Rights group: 30 prisoners of conscience face death sentences in Saudi Arabia, including minors

The European Saudi Organization for Human Rights said that 30 detainees face death sentences in Saudi Arabia, including those facing charges related to expressing their opinion and demonstrating, including 5 minors.

This came in a letter sent by the organization in response to questions from the Special Rapporteur on extrajudicial, summary or arbitrary executions, Maurice Tidbull Benz.

The Rapporteur requested answers as an introduction and gathered information for his next report dealing with the circumstances surrounding the imposition and implementation of the death penalty and the impact of the death penalty on individuals sentenced to death, their family members and other individuals concerned.

In its response, the organization said, “There is no transparency in Saudi Arabia’s official dealings with the execution file, as there is no official database showing the numbers of individuals facing the death penalty.”

There are also no clear and easy mechanisms for families and legal entities to access the necessary information about the individual facing judgment. In many cases, the family is not aware of the Supreme Court’s approval of the ruling, nor does it know the place and time of its implementation.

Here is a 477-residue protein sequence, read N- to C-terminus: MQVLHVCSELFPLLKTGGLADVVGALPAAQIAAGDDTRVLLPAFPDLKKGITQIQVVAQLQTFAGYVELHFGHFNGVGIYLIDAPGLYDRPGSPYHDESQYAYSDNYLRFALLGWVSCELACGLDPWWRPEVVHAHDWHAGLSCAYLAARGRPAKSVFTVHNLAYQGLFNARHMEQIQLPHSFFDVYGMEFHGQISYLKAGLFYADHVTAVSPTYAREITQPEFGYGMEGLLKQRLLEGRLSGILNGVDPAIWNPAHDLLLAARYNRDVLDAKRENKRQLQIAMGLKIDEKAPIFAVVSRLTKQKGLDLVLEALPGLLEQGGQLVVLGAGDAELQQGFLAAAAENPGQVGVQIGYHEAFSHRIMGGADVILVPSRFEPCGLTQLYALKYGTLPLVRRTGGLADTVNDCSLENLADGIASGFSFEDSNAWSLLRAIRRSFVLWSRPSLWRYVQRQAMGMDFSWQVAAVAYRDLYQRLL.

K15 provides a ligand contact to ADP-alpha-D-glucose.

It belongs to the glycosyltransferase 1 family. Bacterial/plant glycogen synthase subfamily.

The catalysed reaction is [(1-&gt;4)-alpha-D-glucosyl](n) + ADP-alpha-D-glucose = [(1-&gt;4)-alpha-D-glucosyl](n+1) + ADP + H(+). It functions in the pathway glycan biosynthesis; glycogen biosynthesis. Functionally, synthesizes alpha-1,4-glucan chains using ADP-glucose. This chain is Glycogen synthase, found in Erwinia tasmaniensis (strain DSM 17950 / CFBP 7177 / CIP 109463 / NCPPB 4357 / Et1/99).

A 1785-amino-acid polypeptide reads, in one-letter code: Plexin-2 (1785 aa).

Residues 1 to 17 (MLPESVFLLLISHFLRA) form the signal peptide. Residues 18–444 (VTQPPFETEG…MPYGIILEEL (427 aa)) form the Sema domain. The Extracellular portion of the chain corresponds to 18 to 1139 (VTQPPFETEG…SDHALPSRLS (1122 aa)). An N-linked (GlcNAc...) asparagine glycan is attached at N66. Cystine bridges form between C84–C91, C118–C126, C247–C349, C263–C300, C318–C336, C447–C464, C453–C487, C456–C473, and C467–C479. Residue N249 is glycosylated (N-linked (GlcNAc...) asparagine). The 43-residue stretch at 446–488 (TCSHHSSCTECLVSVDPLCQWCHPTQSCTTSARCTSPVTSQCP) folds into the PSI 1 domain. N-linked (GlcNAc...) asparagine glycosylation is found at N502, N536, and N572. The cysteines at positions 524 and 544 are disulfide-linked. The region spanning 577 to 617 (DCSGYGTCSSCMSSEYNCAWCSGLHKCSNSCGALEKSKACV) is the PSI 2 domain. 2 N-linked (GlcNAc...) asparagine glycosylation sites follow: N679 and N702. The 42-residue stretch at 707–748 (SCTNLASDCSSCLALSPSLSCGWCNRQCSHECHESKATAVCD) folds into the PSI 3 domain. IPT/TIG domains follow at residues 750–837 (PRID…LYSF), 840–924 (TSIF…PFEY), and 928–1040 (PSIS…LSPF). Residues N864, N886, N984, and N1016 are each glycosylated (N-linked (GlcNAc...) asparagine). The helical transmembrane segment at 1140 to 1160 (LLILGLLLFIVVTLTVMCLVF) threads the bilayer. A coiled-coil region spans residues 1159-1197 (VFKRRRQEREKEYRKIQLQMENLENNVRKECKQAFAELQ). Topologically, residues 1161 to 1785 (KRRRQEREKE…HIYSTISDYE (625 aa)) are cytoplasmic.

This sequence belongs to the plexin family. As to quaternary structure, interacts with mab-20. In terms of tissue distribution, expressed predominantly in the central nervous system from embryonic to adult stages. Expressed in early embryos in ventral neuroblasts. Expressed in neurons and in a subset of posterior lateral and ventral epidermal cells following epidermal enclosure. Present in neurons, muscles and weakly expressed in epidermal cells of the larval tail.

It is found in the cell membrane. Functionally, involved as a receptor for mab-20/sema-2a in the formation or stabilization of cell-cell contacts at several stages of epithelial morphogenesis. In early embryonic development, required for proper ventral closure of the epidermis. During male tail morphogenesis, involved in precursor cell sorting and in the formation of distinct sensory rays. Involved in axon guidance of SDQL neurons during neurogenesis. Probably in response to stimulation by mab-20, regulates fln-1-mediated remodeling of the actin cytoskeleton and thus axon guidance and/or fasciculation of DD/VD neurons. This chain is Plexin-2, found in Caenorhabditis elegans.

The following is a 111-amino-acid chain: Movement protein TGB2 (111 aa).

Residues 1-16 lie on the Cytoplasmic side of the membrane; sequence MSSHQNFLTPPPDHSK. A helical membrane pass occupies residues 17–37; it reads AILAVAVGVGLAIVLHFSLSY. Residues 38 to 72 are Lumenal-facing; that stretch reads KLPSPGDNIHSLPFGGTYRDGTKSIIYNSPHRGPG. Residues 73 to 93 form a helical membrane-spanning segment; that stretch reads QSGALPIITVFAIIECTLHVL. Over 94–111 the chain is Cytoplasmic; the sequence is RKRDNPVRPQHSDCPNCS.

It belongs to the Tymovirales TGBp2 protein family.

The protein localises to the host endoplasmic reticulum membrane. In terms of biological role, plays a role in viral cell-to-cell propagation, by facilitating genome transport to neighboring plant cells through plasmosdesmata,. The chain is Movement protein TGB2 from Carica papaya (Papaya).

The European Saudi Organization for Human Rights was able to monitor some cases where detainees face the death penalty.

According to these statistics, 30 detainees face death sentences. Among them are those facing charges related to expressing their opinion and demonstrating, and 5 of them are minors.

This list does not include those accused of criminal cases due to the lack of transparency and difficulty accessing cases. The organization could not access all cases in which individuals face charges related to the peaceful activity.

In the mass execution by Saudi Arabia in March 2022, the organization had only monitored 13 cases out of the 81 sentences.

In addition, according to the organization’s documentation, hundreds of foreign workers face death sentences, but the organization has not been able to document them.

While the official Human Rights Commission announced a moratorium on death sentences for drug crimes, the effective laws have not been amended. None of the individuals who face final death sentences has been retried and thus face an unknown fate.

In 2021, Saudi Arabia executed 67 people, including at least a minor. From the beginning of 2022 until the end of March, Saudi Arabia executed 117 people, 81 of whom were killed in a mass execution.

The European Saudi Organization did not monitor most of these cases due to the Saudi government’s lack of transparency and intimidation against families and human rights defenders.

The Saudi government does not support the families of those sentenced to death. In several cases, the government denied families their right to family visits.

In addition, the Saudi government restricts the families of people currently facing the death penalty, as it prevents children from them and the rest of the family from travelling, including the children of Sheikh Salman al-Awda.

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